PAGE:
[3] It was, of course, incumbent upon plaintiff to sustain the burden of showing affirmatively by competent evidence that defendant was in possession of the premises as above set forth at the time of the accident. The only evidence on this point was the testimony of Estes, which we have quoted verbatim so far as it bears upon this issue. This testimony shows that Estes was an operator under a lease, which placed upon him the burden of keeping the premises in proper condition. While the lessor had the option of going upon the premises and making repairs at the cost of the lessee, it was not obliged to do so, but could cancel the lease for failure of the lessee to perform his duty, and, as a matter of fact, as is shown by the letter above quoted and the other evidence, after a warning to him that he was not maintaining the premises in a proper manner, it did cancel the lease. It will be noted that defendant in its letter stated: "the operation of this station will be changed." When the officials of the defendant told Estes they had cancelled his lease, they stated "a new operator" will "take over." The only reasonable implication from these statements is that Estes would be replaced by another man under the same general terms and conditions, and not that defendant would itself operate the station. Further, it appears that the new operator Combs personally purchased about $400 worth of personal property from Estes for use in the business and paid for it himself, and that nothing which Estes owned was bought by defendant. This is certainly incompatible with the idea that Combs was merely a hired employee, for hired employees are not in the habit of purchasing property for their employers with their own funds. Had plaintiff desired, she could have sub-poenaed the defendant's officers and examined them on the relation of Combs to defendant, under section 4416, Revised Code of 1928.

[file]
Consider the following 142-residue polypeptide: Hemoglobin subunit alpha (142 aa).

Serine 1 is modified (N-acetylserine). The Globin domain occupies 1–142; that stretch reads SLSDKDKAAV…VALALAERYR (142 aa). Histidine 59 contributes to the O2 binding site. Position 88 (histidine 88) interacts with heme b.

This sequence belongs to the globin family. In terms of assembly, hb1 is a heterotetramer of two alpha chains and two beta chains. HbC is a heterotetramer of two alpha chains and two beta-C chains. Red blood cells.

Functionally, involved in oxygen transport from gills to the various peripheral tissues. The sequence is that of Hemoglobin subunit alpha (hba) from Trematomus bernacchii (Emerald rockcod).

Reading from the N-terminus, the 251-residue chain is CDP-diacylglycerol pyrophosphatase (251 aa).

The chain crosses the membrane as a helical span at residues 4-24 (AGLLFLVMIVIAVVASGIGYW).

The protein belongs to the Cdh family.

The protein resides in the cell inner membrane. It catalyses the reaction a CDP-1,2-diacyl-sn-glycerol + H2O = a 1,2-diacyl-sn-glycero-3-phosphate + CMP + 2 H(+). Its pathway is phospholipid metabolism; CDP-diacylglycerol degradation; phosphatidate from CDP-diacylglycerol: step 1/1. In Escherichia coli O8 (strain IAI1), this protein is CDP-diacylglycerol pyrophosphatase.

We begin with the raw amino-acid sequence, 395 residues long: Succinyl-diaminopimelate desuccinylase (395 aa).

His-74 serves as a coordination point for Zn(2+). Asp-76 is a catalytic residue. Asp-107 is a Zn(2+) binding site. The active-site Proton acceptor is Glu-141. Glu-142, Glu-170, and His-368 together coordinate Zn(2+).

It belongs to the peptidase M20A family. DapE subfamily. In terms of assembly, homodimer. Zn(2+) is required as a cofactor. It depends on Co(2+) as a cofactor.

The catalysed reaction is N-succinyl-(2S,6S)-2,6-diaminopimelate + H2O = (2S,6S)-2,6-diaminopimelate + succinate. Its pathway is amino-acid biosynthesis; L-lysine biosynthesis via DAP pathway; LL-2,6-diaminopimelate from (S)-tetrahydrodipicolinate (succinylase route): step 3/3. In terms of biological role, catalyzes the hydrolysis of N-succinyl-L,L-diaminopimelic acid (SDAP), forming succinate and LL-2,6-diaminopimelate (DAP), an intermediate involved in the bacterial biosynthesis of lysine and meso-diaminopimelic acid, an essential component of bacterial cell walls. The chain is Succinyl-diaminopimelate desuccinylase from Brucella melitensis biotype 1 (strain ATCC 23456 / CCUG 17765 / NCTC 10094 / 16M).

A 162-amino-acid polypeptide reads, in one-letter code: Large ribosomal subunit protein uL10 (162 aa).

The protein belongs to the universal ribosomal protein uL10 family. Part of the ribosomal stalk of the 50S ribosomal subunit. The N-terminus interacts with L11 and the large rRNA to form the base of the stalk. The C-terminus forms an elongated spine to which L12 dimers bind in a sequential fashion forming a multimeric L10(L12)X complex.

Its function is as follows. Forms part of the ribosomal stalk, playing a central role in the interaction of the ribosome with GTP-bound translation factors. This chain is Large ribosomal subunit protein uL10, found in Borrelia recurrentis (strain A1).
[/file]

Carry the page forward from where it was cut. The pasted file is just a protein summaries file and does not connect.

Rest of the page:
[4] We are of the opinion that there is not evidence in the record sufficient to go to a jury on the question of whether defendant was in possession of its station through a hired employee, and that the only reasonable construction which can be based on the evidence offered is that Combs was in possession as an independent operator, in the same general manner as was Estes before. Such being the case, the court should have granted an instructed verdict on the second ground set forth in the motion. It is, therefore, immaterial whether plaintiff was, as contended by her counsel, an invitee, or, as urged by defendant, a licensee, at the time she was injured. In either case, she was the invitee or licensee of Combs, an independent operator, so far as the evidence goes, and defendant was not liable for the negligence of the latter.

There are one or two alleged procedural errors set forth in plaintiff's opening brief, which we have examined, and we are of the opinion that even if they are technical errors they are not sufficient to cause a reversal of the case.

The judgment is affirmed.

ROSS, C.J., and McALISTER, J., concur.

Summaries of

Horan v. Richfield Oil Corp.

Supreme Court of Arizona
Sep 23, 1940
105 P.2d 514 (Ariz. 1940)
Case details for

Horan v. Richfield Oil Corp.

Case Details

Full title:AGNES HORAN, a Widow, Appellant, v. RICHFIELD OIL CORPORATION, a…

Court:Supreme Court of Arizona

Date published: Sep 23, 1940


105 P.2d 514 (Ariz. 1940)
105 P.2d 514